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Women’s nutrition


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Philip T. James, Stephanie V. Wrottesley, Natasha Lelijveld, Eilise Brennan, Bridget Fenn, Rachael Menezes and Emily Mates. (2022). Women’s Nutrition: A summary of evidence, policy and practice including adolescent and maternal life stages. Available from: www.ennonline.net/womensnutritionasummarytechnicalbriefingpaper

Malnutrition disproportionately affects women and girls, with more than 1 billion women globally experiencing at least one form of malnutrition. This report brings together global targets and guidelines for women’s nutrition, summarises the nutritional vulnerabilities of adolescent girls and women, provides a review of the evidence surrounding current nutrition interventions, highlights the remaining gaps and finishes with recommended actions needed to improve nutritional status for women and girls.

The authors summarised the global targets aimed at reducing maternal mortality, reducing the prevalence of anaemia in women 15 to 49 years of age and addressing the nutritional needs of pregnant and lactating women and girls. The authors then identified several guidelines that include the nutrition of adolescent girls and women. However, numerous gaps exist with guidelines for humanitarian contexts being particularly patchy. While the coverage of nutrition interventions for adolescent girls and women was largely not well documented, several interventions do exist. These include direct nutrition interventions such as macronutrient and micronutrient supplementation and food fortification and indirect interventions such as nutrition education and counselling, social protection programmes, sexual and reproductive health services, the treatment and management of communicable and non-communicable diseases, mental health services, breastfeeding support, nutrition-sensitive agriculture and women’s empowerment interventions.

In reviewing the evidence, interventions and guidelines, the authors identified several key gaps including:

  1. Navigating and finding the latest guidelines on nutrition for adolescent girls and women is challenging.
  2. There is a lack of evidence and guidance on pre-conception nutrition especially for adolescents.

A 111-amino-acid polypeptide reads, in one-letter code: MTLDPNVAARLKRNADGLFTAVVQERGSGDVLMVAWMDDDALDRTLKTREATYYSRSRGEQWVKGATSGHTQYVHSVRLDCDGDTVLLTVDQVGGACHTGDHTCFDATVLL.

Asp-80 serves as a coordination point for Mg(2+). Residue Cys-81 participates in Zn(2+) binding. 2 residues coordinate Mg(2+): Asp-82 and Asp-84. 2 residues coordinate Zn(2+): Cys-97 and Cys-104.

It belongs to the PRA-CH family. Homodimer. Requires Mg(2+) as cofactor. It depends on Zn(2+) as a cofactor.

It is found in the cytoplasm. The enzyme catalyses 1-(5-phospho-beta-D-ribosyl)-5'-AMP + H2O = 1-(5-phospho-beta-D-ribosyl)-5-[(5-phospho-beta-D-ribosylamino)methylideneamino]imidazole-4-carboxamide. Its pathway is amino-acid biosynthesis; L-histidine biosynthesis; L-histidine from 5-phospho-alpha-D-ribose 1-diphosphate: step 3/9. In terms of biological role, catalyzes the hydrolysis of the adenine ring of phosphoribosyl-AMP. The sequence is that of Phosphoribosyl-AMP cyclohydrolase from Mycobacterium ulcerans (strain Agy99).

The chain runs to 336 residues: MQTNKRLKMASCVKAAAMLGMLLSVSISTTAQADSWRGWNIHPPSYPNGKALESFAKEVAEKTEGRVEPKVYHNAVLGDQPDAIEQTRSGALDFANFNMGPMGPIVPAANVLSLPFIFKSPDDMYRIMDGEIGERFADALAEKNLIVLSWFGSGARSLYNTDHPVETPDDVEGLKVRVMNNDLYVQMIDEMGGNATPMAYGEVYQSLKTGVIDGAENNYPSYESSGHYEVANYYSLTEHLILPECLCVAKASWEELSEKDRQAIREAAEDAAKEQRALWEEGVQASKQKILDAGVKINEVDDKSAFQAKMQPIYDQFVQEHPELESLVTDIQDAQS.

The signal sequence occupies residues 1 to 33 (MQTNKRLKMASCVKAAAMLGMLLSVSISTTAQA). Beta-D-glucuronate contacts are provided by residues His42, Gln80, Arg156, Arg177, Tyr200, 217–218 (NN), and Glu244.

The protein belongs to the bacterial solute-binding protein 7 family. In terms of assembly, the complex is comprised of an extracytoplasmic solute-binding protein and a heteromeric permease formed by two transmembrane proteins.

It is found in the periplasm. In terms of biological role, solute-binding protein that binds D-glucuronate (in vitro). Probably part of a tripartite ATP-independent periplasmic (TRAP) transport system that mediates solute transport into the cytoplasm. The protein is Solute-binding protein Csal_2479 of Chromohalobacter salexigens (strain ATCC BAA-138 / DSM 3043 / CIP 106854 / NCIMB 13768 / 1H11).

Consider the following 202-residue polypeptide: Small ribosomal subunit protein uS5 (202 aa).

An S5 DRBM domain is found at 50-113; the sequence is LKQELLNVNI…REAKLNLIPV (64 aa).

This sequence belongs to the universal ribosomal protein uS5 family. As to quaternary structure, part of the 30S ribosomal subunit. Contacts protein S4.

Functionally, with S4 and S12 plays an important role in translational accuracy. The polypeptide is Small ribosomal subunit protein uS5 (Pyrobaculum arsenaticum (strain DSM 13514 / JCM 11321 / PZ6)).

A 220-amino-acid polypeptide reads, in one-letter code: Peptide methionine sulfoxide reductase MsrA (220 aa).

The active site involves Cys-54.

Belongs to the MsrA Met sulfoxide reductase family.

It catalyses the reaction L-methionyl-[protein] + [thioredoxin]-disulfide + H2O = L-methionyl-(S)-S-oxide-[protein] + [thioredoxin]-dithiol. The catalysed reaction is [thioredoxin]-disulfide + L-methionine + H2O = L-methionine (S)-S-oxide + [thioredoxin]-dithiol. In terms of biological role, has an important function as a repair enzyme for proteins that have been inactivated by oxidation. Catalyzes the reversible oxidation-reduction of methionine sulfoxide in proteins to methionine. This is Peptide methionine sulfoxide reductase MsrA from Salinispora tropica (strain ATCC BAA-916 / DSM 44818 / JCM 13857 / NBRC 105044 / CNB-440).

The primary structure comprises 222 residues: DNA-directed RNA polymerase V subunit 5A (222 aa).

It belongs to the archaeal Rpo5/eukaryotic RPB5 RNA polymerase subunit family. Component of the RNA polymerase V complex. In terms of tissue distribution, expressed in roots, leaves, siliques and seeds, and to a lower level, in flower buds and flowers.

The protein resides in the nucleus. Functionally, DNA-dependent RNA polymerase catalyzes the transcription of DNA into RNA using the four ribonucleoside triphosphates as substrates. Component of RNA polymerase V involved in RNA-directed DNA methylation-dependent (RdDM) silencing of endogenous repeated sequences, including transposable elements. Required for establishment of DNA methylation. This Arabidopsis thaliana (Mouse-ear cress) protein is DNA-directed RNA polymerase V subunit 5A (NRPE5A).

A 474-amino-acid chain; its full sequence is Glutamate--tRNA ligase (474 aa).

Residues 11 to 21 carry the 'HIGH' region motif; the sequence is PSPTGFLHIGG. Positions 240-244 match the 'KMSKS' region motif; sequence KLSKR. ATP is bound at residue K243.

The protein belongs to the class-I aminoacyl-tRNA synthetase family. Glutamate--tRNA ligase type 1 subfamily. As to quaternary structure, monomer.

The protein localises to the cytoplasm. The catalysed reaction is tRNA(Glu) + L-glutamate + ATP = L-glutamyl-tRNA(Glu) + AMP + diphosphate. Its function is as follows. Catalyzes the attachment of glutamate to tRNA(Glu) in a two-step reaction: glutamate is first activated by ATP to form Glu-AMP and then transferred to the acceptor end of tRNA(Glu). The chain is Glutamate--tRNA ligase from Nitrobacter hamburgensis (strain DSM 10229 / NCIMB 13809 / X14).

3. Global and national indicators are heavily focused on infant and child outcomes rather than outcomes for the mother herself.
  4. There is a lack of guidance and clarity on the assessment of nutritional status in adolescent girls and women including: (1) no optimal, context-specific mid-upper-arm circumference cut-off for wasting; (2) no routine collection of dietary adequacy indicators; and (3) a lack of global data on gestational weight gain.
  5. There are contrasting interpretations of the evidence base for whether iron-folic acid or multiple micronutrient supplementation should be used in pregnancy. There is also a lack of understanding of the best ways to improve adherence to supplementation.
  6. There are gaps in the guidelines for macronutrient supplementation in undernourished women: 1) there is no World Health Organization guideline on identifying and treating adult moderate and severe wasting; 2) the relatively new guidance on balanced energy protein supplementation lacks detail and implementation guidance; 3) there is lack of guidance on mitigating the risks related to the double burden of malnutrition and non-communicable diseases.
  7. There is a lack of indirect nutrition interventions for adolescent girls and women including: (1) a lack of gender empowerment in nutrition programmes; (2) a lack of research, screening tool(s) and intervention packages linking maternal mental health and nutrition; and (3) a lack of interventions focusing on the impact of climate change on nutrition.
  8. There is a lack of integration of nutrition services within health systems.

The report was launched at a webinar with a panel of experts sharing their reflections. The webinar is available at: https://www.ennonline.net/mediahub/video/webinaronwomensnutritionjan2022


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